More "Hot Air"
Climate change, carbon permits, and international politics
By Ujjayant Chakravorty, Associate Professor of Economics

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Academic Exchange April/May 2000 Contents Page

In 1997, delegates from all over the world gathered in Kyoto, Japan, for a conference on global warming. As we face another summer of smog here in Atlanta, the Academic Exchange invited Chakravorty, who specializes in international environmental issues and served as a delegate to the Kyoto Negotiations, to reflect on the status of attempts to decrease carbon emissions.

There is overwhelming consensus among scientists that carbon emissions from the burning of fossil fuels are heating up the earth with potentially serious consequences--sea level rise, frequent and massive flooding, melting of polar ice caps. In December 1997, the Kyoto protocol asked for a drastic cut in carbon emissions, mainly from the advanced economies of the West and the European Union. The protocol does not impose any cuts on emissions from developing countries such as China, India, and Brazil, whose domestic economies (and therefore fossil fuel consumption) are expected to grow at relatively faster rates in the coming years. The protocol will not be operational until it is ratified by a majority of the countries emitting carbon, and the way things are going, that is not likely to happen soon.

Though negotiations continue among representatives from all the countries, politics over carbon permits--a system of chits designed to limit the amount of carbon a country may release--has blocked any real progress on this issue vital to the future of the global environment. Simply put, the United States is expected to be 30 percent over the limits set in Kyoto for carbon emission by the end of this decade. The U.S. plans to address this problem by buying carbon permits from poorer countries that use less carbon. Russia and the Ukraine alone may have as much as 600 million tons' worth of permits to sell due to their stagnant economies and declining energy use. Even in a conservative estimate, these two countries could earn up to 20 billion dollars a year, while the global environment benefits not at all.

Environmental watchdogs dub such traded permits "hot air," since they do not result in any meaningful domestic reductions in energy consumption. The White House projects that the U.S. could meet 85 percent of its carbon reduction target through the purchase of permits, with marginal impacts on the booming national economy.

Powerful forces, however, block the creation of an international market for carbon. By all accounts, Europe will enjoy a carbon permit surplus by 2010, and thus have no incentive to seriously reduce energy use. In fact, the major industrial countries of the E.U.--France, Germany, and the U.K.--are already in surplus. And France is considering selling its nuclear technology to developing countries once they enroll under the Kyoto umbrella. The E.U. is thus a fierce opponent of carbon permit trading and has recently put out proposals that would reduce the quantity of carbon permits bought and sold in the world market by about 70 percent. Are such actions motivated by visions of a greener future for all or a desire to gain a competitive edge over the U.S.?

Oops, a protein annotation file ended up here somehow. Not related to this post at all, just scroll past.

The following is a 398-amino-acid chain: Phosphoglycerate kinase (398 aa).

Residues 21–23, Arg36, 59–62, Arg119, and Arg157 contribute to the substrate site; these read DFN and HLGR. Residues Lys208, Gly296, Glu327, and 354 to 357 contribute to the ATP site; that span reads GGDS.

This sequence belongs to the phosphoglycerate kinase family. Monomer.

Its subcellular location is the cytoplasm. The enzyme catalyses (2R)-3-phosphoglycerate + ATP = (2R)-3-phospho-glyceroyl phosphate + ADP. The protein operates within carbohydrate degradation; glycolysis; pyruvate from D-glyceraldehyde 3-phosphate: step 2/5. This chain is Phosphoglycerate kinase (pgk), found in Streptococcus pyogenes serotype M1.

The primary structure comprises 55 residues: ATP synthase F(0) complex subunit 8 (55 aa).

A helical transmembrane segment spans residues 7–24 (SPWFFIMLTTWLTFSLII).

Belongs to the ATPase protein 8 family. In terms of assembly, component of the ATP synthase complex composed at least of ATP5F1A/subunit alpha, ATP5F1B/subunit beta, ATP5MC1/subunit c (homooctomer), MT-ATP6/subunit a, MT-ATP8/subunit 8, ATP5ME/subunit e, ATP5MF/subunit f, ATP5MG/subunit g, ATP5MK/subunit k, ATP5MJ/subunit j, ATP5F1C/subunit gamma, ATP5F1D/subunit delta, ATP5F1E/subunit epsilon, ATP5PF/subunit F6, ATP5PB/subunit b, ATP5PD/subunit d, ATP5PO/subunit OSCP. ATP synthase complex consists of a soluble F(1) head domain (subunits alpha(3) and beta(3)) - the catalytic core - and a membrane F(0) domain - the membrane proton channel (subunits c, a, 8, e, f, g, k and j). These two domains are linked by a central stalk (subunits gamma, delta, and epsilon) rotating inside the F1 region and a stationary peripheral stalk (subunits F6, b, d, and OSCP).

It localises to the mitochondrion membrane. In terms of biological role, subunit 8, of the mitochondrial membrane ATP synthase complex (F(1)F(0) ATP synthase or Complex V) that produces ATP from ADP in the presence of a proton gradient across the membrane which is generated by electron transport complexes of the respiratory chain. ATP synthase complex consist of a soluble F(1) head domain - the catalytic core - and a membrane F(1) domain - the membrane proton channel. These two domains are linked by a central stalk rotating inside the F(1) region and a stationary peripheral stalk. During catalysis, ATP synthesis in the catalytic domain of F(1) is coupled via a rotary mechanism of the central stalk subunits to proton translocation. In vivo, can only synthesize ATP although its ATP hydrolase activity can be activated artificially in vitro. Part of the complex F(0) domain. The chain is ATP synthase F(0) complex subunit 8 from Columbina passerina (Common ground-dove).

A smaller carbon market would force the U.S. and Japan to make drastic cuts in energy use at home and raise permit prices. While estimates vary, experts agree the effect on U.S. industry would be severe. In a recent conference, a representative of the coal-fired electric utilities in North America claimed that most of their members would go out of business at carbon permit prices in excess of twelve dollars per ton. These numbers, however, could be exaggerated. Even if an international market in carbon is not feasible politically, a domestic market could be developed. The U.S. has already experimented with a very successful, albeit smaller, market in sulfur emissions under the Clean Air Act, which led coal-fired utilities to reduce sharply sulfur emissions through an elaborate trading and auctions mechanism.

Another critical element in the negotiations is the participation of developing countries. Environmen-tal activists argue that developing countries should never sign the protocol because carbon limits are a form of "enviro-colonialism"--a calculated move to keep developing countries in perpetual poverty. It may be more profitable, however, for a country like India or China to sign the Protocol and be able to sell their carbon permits now and benefit from the high prices, instead of holding out for some future date.

Presidential politics also threaten this process. Vice President Al Gore gave the Kyoto negotiations a crucial push. If he lands in the White House next year, the chances of ratification will increase significantly.

A Republican presidency will likely delay the process. Even if the protocol is ratified, key details remain unresolved: Who will verify international carbon reductions, screen spurious "hot air" projects, undertake baseline measurements, and keep global carbon accounts?